Exadata: What’s Coming

This is based on the presentation Juan Loaiza gave regarding What’s new with Exadata. While a large part of the presentation focussed on what was already available, there are quite a few interesting new features that are coming down the road.

First of was a brief mention of the hardware. I’m less excited about this. The X4 has plenty of the hardware that you could want: CPU, memory and flash. You’d expect some or all of them to be bumped in the next generation.

New Hardware

This was skated over fairly quickly, but I expect an Exadata X5 in a few months. The X4 was released back in December 2013, first X4 I saw was January 2014. I wouldn’t be surprised if Oracle release the X5 on or around the anniversary of that release.

Very little was said about the new hardware that would be in the X5 except that the development cycle has followed what intel has released, and that cpu cores have gone up and flash capacity has gone up. No word was said on what CPU is going to be used on the X5.

The compute nodes on an X4-2 have Intel E5-2697 v2 chips this is a 12 core chip running at 2.7GHz. I’d expect an increase in core count. The X3 to X4 transition increased core count by 50%. If that happens again, we get to 18 cores. There is an Intel E5-2699 v3 with 18 cores but that’s clocked at 2.3GHz.

However, I think I’d be less surprised if they went with E5-2697 v3 which is 14 core chip clocked at 2.6GHz. That would be a far more modest increase in the number of cores. The memory speed available with this chip does go up though – it’s DDR4. Might help with In Memory option. I also wonder if they’ll bump the amount of memory supported – this chip (like the predecessor) can go to 768GB.

As I said, it was not mentioned which chip was going to be used, only that Intel had released new chips and that Oracle would be qualifying their use for Exadata over the coming months.

New Exadata Software

There was a bunch of interesting sounding new features coming down the road. Some of the ones that in particular caught my eye were:

The marketing friendly term “Exafusion”. Exafusion seems to be about speeding up OLTP, labelled as “Hardware Optimized OLTP Messaging” it’s a reimplementation of cache fusion. Messages bypass network stack leading to a performance improvement.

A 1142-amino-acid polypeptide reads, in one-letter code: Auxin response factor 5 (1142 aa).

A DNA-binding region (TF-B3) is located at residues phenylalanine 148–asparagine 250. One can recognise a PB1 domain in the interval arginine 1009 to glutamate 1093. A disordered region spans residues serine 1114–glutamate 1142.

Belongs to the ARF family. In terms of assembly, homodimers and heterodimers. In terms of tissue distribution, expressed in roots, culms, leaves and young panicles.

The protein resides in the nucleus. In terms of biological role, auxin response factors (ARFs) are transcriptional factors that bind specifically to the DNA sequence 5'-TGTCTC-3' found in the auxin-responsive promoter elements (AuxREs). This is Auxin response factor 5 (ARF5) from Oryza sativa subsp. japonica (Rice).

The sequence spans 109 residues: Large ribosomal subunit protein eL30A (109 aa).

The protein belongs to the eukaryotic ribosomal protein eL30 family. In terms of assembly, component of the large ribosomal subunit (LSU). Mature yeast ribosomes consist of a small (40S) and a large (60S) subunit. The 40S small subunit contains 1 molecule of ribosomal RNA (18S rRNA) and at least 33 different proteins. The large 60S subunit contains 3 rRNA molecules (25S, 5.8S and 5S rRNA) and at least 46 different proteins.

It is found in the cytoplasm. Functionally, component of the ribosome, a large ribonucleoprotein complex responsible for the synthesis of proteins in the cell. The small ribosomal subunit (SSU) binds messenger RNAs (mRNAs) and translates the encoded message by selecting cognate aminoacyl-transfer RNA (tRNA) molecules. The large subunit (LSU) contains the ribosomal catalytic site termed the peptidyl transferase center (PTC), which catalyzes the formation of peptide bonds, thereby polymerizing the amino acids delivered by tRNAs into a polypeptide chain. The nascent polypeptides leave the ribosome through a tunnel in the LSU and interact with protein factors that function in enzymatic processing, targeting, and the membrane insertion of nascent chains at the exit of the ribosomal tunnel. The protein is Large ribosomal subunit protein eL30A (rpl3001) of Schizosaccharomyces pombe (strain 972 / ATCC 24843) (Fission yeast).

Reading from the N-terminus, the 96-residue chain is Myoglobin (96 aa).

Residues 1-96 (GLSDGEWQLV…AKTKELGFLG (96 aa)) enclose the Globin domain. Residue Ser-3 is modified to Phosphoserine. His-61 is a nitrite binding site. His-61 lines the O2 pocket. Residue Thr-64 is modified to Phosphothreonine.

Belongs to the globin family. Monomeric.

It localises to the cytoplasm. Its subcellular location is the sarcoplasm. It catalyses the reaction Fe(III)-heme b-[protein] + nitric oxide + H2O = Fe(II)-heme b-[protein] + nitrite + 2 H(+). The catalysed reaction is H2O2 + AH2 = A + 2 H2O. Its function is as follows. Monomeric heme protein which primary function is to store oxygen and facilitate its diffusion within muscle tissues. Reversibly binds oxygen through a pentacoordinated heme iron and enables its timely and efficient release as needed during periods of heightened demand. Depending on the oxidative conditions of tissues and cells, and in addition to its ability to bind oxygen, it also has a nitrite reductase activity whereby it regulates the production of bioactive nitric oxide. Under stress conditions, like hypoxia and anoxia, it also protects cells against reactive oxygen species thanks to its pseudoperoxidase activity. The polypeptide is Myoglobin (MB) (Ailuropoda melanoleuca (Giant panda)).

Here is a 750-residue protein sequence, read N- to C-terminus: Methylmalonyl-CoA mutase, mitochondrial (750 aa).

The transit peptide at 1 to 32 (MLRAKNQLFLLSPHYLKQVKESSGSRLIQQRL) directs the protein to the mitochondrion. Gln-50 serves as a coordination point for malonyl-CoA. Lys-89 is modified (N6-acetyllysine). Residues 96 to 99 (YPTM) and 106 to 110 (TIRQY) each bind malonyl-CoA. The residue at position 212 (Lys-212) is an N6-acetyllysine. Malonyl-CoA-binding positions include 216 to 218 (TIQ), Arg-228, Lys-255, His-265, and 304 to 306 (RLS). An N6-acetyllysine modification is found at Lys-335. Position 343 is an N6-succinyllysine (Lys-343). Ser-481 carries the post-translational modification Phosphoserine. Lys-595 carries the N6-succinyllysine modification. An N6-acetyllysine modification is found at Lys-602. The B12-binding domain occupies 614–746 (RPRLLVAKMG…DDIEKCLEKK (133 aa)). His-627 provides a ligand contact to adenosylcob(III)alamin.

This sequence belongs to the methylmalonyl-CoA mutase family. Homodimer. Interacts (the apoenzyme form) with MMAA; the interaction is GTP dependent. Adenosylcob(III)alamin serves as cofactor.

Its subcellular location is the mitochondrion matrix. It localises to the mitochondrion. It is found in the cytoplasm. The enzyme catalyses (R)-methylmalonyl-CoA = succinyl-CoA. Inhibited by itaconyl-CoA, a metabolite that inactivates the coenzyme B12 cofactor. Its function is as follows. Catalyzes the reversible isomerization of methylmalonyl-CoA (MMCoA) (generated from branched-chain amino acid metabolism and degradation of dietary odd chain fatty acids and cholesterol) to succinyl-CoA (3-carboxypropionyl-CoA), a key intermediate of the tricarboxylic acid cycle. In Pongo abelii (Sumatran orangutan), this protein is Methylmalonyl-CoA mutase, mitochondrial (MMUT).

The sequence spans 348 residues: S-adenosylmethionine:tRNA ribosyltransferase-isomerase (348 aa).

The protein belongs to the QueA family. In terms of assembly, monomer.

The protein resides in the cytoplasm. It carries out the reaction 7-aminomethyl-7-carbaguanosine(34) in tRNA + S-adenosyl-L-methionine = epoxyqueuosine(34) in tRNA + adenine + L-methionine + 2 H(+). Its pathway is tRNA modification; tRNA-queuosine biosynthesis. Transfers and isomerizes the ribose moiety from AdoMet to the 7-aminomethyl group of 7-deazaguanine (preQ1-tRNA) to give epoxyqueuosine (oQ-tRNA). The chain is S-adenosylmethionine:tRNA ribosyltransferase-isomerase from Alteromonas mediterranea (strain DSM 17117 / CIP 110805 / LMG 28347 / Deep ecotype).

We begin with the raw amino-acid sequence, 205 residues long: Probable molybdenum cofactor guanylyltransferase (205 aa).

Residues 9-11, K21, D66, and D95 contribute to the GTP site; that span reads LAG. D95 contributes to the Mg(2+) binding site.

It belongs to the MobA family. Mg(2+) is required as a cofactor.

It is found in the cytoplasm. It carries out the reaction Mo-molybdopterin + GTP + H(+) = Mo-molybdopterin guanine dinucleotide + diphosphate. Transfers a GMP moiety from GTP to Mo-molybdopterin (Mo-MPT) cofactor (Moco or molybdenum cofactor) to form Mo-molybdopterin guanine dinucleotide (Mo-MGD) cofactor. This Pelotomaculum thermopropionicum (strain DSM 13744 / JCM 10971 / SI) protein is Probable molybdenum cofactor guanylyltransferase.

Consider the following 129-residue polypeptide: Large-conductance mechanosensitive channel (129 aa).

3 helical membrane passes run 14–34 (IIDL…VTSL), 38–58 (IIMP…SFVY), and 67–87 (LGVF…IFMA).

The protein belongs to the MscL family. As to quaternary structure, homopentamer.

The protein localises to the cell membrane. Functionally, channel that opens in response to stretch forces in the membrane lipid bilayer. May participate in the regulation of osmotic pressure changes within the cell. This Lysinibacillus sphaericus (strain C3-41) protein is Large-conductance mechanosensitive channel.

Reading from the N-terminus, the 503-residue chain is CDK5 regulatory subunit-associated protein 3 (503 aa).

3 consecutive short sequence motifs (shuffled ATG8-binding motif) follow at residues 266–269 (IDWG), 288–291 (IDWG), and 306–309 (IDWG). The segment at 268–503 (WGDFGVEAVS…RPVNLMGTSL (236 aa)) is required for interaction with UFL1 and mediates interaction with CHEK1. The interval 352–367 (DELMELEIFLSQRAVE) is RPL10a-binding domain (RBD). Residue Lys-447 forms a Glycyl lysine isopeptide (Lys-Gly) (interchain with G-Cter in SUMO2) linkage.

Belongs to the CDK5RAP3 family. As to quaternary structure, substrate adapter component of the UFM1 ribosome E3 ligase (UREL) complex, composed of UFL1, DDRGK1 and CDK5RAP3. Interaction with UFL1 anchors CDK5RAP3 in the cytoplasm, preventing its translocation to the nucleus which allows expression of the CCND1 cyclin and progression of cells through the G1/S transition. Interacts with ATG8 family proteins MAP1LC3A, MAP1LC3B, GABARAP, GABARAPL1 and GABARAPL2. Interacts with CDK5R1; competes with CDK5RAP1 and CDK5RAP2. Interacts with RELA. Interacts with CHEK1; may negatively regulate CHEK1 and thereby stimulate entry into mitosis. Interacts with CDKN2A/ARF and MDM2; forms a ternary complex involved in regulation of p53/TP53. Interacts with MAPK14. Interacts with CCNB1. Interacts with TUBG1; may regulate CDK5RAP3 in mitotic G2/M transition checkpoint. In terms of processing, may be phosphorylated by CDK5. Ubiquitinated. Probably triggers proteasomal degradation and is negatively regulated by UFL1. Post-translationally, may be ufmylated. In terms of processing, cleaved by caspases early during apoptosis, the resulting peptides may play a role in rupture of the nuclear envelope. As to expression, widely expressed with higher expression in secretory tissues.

Columnar Flash Cache – This is Exadata automatically reformatting HCC data when written to flash as a pure column store for analytic workloads. Dual formats are stored.

Database snapshots on Exadata. This seems designed with pluggable databases in mind for producing fast clones for dev/test environments. Clearly something that was a gap with ASM as used on exadata, but ACFS does snapshots.

Currently the latest Linux release available on Exadata is 5.10. Upgrading across major releases is not supported – would have required reimaging. Not a pretty prospect. Thankfully Oracle are going to allow and enable upgrading in place to 6.5.

Some talk about reducing I/O outliers both in reading from hdd and in writing to flash.

Currently with IORM you can only enable or disable access to flash for a particular database. Full IORM seems to be coming for flash.

Final new feature that caught my eye was the long rumoured Virtualisation coming to Exadata. OVM is coming. The ODA for example has had VM capability for some time, so it’s in some ways an obvious extension. I’m expecting with the increasing number of cores lots of smaller organisations may not actually need all those cores and might think even if they could turn unused ones off, it’s a waste buying that hardware and not being able to use it.

I’m hoping to NOT see OVM on an Exadata in the wild anytime soon.

Software on Silicon

One final point almost tucked out of site, was that Juan had a little bullet point about “software on silicon”. Now this has me confused. My understanding is that when Larry was talking about this, it was specifically SPARC. That I can understand as Oracle controls what goes on the chip.

Ignoring the SPARC Supercluster, there is no SPARC on Exadata. So that leaves a closer collaboration with Intel or moving to SPARC. Collaborating closer with Intel is a possibility and Oracle had first dibs on the E7-8895 v2 for the X4-8.

I can’t imagine changing the compute nodes to SPARC that wouldn’t make sense. But “software on silicon” is a bit like offloading…

Exadata software is definitely keeping moving forward and the difference between running Oracle on Exadata compared with non-exadata is growing ever wider with each “exadata only” feature.